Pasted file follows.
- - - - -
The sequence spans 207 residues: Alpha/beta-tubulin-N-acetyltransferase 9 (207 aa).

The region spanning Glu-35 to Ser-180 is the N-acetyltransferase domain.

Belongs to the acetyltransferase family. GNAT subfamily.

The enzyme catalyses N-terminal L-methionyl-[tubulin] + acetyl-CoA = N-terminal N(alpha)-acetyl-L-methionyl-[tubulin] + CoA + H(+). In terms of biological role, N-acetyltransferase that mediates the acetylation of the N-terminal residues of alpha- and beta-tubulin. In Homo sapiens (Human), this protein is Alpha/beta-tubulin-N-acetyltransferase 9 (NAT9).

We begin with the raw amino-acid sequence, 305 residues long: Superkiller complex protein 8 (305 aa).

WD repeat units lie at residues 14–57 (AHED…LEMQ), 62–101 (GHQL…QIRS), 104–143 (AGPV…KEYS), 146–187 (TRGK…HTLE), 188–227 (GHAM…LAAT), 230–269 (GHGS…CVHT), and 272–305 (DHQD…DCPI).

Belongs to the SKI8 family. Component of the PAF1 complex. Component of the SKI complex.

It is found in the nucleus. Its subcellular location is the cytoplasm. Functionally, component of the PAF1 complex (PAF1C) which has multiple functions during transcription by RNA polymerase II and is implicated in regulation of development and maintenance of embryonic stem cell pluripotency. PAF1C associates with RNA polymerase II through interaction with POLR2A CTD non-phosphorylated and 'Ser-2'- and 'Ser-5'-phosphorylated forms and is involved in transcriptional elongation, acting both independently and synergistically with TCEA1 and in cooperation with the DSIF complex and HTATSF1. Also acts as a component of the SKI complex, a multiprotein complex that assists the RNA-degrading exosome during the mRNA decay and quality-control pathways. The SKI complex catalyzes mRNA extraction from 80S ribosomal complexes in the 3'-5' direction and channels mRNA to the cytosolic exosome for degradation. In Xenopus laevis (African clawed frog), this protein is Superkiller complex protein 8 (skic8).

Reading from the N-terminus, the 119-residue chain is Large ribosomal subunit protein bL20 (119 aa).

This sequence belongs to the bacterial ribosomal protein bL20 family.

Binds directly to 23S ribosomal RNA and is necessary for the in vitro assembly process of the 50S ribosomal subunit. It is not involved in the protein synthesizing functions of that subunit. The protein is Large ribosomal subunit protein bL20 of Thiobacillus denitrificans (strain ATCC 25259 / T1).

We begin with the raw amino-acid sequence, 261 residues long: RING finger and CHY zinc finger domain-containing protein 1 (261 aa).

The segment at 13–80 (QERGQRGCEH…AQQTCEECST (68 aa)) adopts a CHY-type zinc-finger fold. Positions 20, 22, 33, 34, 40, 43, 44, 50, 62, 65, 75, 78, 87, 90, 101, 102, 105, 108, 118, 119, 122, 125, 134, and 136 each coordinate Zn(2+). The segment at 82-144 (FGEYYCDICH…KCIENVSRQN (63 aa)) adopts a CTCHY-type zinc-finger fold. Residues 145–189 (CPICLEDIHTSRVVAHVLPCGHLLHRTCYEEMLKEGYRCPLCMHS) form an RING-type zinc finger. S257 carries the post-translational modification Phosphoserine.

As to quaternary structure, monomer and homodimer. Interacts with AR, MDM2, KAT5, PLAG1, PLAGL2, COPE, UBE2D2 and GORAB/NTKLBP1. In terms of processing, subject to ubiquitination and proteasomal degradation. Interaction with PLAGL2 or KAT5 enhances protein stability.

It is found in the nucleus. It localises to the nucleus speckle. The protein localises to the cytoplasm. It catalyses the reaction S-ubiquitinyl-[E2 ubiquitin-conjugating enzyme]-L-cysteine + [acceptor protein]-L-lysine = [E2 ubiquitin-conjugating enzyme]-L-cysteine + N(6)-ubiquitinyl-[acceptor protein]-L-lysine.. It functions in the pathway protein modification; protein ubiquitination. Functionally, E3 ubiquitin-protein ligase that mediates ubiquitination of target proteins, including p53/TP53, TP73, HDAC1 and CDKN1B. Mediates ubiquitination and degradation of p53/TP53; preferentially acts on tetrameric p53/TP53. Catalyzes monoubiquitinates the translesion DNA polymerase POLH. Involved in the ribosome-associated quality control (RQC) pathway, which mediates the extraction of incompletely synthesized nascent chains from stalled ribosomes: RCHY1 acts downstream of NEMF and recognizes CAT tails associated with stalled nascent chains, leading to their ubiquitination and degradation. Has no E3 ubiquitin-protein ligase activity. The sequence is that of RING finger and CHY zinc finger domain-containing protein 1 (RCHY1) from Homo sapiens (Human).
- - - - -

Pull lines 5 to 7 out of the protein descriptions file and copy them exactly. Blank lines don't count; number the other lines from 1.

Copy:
We begin with the raw amino-acid sequence, 305 residues long: Superkiller complex protein 8 (305 aa).

WD repeat units lie at residues 14–57 (AHED…LEMQ), 62–101 (GHQL…QIRS), 104–143 (AGPV…KEYS), 146–187 (TRGK…HTLE), 188–227 (GHAM…LAAT), 230–269 (GHGS…CVHT), and 272–305 (DHQD…DCPI).

Belongs to the SKI8 family. Component of the PAF1 complex. Component of the SKI complex.